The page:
She looked at him, chest heaving a little as she struggled to wrangle her breathing into its regular rhythm. When it settled, she asked, “You’ll follow my call?”
“That’s all I’m trying to do.”
For a second, a flicker of confusion passed over her face, but it was gone by the time Mike blinked. In its place was frowning comprehension.
That she hadn’t realized he’d tried to be better for her and not just the sake of team dynamics was pretty fucking gutting, but better late than never. Mike offered her a half-hearted grin which she returned, equally unsure.
“You ready to go in?”
Ginny looked back to the bar and blew out a long breath, exhaling her discomfort and the memories of last year. Finally, she shook out her shoulders, settling them straight and even over her spine. “Yeah, let’s go.”
Mike’s grin brightened. How couldn’t it in the face of Ginny’s strength and composure?
When she didn’t move to open the car door, though, he let himself tease her, just a little.
“All right, then. I’d hate to leave your adoring fans waiting.”
She threw him an exasperated glance, but at last climbed out of the SUV and headed for bar (her biggest fan right on her heels).
As was becoming habit lately, Mike was the last one left in the Padres clubhouse at the end of the night. Tomorrow, they’d play their last game of the regular season. Two days later, they’d go into the first Wild Card game for the Padres in more than five years.
He was doing his best to soak everything in, commit it all to memory. Even the slightly stale scent of sweat and dirty socks.
“Did you fall asleep again?”
Mike cracked open an eye to see Ginny staring down at him in her post-game uniform of leggings and a workout jacket, fond smile on her face.
“You find me sleeping one time,” he muttered, leaning forward and scrubbing a hand over his face to keep himself from staring.
“It was way more than once,” she responded, flopping into Blip’s empty chair and spinning idly. Mike could feel her studying him, but couldn’t bring himself to acknowledge it. Gently, she asked, “You ready for tomorrow?”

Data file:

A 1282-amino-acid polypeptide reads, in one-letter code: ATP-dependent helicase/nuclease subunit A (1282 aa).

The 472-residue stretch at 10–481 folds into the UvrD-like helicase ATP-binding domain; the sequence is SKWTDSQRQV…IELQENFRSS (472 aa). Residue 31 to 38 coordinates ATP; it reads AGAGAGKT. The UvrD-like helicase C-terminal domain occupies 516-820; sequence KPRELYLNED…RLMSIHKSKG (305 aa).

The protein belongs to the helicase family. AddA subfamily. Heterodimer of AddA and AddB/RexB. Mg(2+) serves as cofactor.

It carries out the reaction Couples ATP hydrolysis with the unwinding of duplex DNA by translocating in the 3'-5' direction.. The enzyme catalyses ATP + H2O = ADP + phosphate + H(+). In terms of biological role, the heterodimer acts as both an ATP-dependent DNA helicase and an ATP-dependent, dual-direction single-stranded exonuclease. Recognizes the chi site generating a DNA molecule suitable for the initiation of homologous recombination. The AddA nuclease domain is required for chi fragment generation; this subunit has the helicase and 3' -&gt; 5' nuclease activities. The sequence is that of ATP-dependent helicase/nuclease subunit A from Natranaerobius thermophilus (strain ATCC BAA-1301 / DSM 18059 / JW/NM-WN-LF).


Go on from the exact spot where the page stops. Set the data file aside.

“Yeah,” he sighed. “I guess there’s not too much I can fuck up with one day left.”
“Not as long as they keep Salvi out at first.”
Mike ignored the joke, feeling too close to nostalgic and weepy to appreciate it. “It’s a goddamn miracle I made it this far.”
Ginny hummed and nodded. “Your knees?”
He shook his head, though she wasn’t wrong. “I’m not good at just having. There’s something about me that makes it impossible to just let things be good.”
“That’s bullshit,” she returned, entirely and suddenly unsympathetic.
“Real nice, Baker.”
“It is!” she defended, leaning forward in her chair, so close their knees nearly touched. Mike sat back, arms crossed over his chest like he was annoyed, but really just needing space.
Once he was retired, he’d have all the space he wanted.
It wasn’t a comforting thought.
“You’ve had sixteen years in the majors without imploding, Mike. You’re the captain of this team and have the respect of everyone who’s ever played with you. What’s that if not letting things be good?”
“Right,” he huffed, pushing to his feet to pace. “Those same sixteen years where I let my personal life go to shit more times than I can count? Including my wife leaving me twice and blowing that respect you say I’ve got out of the water when I tried to abandon my team over—”
He shut the hell up.
“Over what?” Ginny murmured, though the undercurrent of steel was nothing to laugh at. It wasn’t something he could easily lie to, either.
“Over something I let get to me and affect the team too long.”
“Is that what we’re calling it now?”
“What else should we call it?” he demanded roughly, looking away.
“Maybe the worst six weeks of my entire life?”
“You got over it just fine,” he said, exhausted and wishing he hadn’t walked straight into this.
“I got over it?” she repeated, disbelief coloring each word. Mike didn’t have anything to say to that. Ginny did, though, standing up, too. “Do you know how fucking heartbroken I was in Arizona? It was like you hated me, Mike, and I had no idea what I’d done!”
“You didn’t do anything and I definitely didn’t hate you,” he sighed, pained that she thought that, but also unwilling to dig deeper.
“It felt like it!”
“What do you want me to say?” he bit out, struggling not to raise his voice, but frustrated beyond hell.
The only reason he’d managed not to lose it all season was by burying the truth of his feelings, their breadth and startling depth, way down deep. He couldn’t believe Ginny wanted the truth now, with one game left in the regular season. They’d made it this far. Why ruin everything they’d gotten back now?
“Start with the truth!”
“Why?” she demanded, shaking with her anger.
“Because I already know how this is gonna play out, and forgive me if I’m not that eager to go back to not talking to you.”
“Oh, you know how this is gonna play out?” Ginny mimicked with a sneer.
“I’ve got a pretty good fucking idea,” he spat back. “You made yourself very clear.”
“How could I have made myself clear when I don’t know what the hell you’re talking about?”
Mike snorted, which she did not seem to appreciate. At all.
“What the fuck was that? I don’t know what you’re talking about. Mike—”
“You said it was a mistake,” he cut her off, and she fell silent at his words. “When I— When I kissed you, you said it was a mistake.”
Ginny stared at him, for once at a loss for words.
Mike, on the other hand, couldn’t keep the words down any longer.